When you’ve gathered a complete map of the terrain (have all rules and requirements in readable form), it’s time to mark the problematic features. Make a list of all formalities you need to adhere to. This list is already part of your battle plan. You will later need to employ resources to check off each point of this list. Mark all requirements that you find problematic or surprising. Those are like the strongholds on a battlefield. They need extra attention from you later on. Take your list of simple tasks and tack it on your mission board. If you didn’t have one yet, you’ll have it now. The mission board will look exactly like in the movies when you complete your first step. On top goes the mission statement, with your task list in whatever fashion suits you beneath it (some prefer the ordered list, some might draw a graph, whatever works for you). The mission board is for you and you only, nobody else needs to understand it. You’ve just created your headquarter! Now you have all ingredients to assemble your troops on the battlefield: you know the terrain, where the enemy resides, where you are and what your mission is.

Now is the time to get moving – in part two of this blog entry series next week. Stay tuned!

A simple yet useful project metric

In my years of managing software development projects, I’ve come to apply a simple metric to each project to determine its “personality”. The metric consists of only two aspects (or dimensions): success and noise. Each project strives to be successful in its own terms and each project produces a certain amount of “noise” while doing so. Noise, in my definition, is necessary communication above the minimum. A perfectly silent project isn’t really silent, there are just no communicated problems. That doesn’t mean there aren’t any problems! A project team can silently overcome numerous problems on their own and still be successful. The same team can cry for help at each and any hurdle and still fail in the long run. That would mean a lot of noise without effect. I call such a project a “Burning Ox”.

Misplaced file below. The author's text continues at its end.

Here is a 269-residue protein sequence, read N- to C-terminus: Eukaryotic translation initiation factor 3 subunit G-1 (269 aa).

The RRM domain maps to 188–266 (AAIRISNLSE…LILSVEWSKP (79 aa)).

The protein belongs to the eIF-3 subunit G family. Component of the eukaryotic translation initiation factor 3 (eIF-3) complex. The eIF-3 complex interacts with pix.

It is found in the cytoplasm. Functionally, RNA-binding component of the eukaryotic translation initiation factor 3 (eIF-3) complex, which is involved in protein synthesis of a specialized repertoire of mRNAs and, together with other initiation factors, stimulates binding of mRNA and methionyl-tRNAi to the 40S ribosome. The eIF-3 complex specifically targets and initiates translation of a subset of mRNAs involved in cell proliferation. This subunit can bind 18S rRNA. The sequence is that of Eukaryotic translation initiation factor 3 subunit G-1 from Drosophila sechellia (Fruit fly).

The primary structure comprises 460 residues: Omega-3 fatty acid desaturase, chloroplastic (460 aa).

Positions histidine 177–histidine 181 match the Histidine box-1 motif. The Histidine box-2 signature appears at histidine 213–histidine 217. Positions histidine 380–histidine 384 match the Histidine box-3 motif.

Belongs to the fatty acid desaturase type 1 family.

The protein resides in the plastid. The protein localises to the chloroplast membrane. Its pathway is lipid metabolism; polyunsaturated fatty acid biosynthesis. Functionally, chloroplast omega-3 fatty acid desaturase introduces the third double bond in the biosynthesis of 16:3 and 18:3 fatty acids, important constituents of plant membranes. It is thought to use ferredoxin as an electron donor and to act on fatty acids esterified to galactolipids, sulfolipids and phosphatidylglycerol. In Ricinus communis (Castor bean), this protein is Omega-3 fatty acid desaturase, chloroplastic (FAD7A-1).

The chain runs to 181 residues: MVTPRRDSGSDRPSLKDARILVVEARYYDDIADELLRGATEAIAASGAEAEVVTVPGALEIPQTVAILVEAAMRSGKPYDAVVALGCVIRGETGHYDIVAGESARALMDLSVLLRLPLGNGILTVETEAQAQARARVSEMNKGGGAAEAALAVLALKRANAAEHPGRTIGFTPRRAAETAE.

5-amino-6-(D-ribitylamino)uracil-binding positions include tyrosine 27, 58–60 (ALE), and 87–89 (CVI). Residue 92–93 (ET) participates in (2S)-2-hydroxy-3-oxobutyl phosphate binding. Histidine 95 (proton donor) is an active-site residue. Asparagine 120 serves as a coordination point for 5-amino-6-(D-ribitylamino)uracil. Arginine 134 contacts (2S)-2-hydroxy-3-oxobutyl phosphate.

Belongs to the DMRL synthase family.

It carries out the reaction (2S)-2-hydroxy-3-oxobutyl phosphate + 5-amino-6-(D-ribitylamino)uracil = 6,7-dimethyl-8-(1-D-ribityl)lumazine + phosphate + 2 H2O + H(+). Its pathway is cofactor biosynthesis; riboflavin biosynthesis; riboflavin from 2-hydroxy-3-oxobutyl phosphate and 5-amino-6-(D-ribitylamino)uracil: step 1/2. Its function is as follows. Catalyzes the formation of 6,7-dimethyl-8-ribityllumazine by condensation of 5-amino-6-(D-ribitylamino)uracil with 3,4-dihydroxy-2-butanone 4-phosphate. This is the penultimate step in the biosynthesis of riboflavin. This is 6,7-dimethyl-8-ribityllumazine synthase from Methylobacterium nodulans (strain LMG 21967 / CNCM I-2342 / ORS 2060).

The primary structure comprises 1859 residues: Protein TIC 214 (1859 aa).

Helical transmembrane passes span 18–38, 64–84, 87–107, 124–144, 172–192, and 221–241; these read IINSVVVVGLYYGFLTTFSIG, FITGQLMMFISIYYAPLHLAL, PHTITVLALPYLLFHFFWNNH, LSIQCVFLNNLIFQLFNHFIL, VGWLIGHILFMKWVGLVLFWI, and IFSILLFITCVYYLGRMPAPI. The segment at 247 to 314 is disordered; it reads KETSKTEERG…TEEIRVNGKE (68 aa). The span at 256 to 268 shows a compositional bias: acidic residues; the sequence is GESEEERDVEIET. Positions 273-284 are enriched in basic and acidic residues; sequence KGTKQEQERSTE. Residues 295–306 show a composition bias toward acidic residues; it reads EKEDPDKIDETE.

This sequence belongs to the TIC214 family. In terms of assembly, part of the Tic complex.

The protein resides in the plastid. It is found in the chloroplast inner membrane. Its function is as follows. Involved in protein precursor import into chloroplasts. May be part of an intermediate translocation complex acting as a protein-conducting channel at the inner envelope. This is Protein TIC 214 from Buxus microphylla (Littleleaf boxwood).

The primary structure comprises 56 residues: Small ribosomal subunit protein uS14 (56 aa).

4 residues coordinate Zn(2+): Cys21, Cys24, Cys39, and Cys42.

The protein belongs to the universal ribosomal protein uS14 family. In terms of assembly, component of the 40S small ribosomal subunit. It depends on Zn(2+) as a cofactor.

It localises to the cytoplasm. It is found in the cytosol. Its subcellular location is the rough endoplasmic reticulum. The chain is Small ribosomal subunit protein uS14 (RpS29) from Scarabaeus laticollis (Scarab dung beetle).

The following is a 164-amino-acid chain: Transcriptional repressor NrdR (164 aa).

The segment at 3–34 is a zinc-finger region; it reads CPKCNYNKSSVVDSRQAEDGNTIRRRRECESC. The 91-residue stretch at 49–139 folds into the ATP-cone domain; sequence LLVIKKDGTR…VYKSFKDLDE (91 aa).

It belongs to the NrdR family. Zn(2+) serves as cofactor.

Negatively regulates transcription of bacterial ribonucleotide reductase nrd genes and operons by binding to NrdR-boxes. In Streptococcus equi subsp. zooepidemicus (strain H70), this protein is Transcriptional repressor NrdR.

Success vs. Noise


As you can see, there are four types of projects with this metric. The desired type of project is the “White Knight” in the top-left quarter, while the “Burning Ox” in the bottom-right is the exact opposite. Let’s review all four types:

  • White Knight (silently on track): A project that is on track, tackles every upcoming challenge on its own, reports its status but omits the details and turns out to be a success is the dream of every project manager. You can let the team find its own way, document their progression and work on the long-term goals for the team and the product. It’s like sailing in quiet waters on a sunny day. Nothing to worry about and a pleasant experience all around.
  • Drama Queen (loud, but on track): This project is ultimately headed towards success, but every obstacle along the way results in emergency meetings, telephone conferences or e-mail exchanges. The number of challenges alone indicate that the team isn’t up to the task. You are tempted to micro-manage the project, to intervene to solve the problems and ensure success or at least progress. But you are bound to recognize some or even most problems as non-existent. The key sentence to say or think is: “Strange, nobody else ever had this problem and we’ve done it a dozen times before”. If you are a manager for several projects, the Drama Queens in your portfolio will require the majority of your time and attention. You’ll be glad when the project is over and “peaceful” times lie ahead.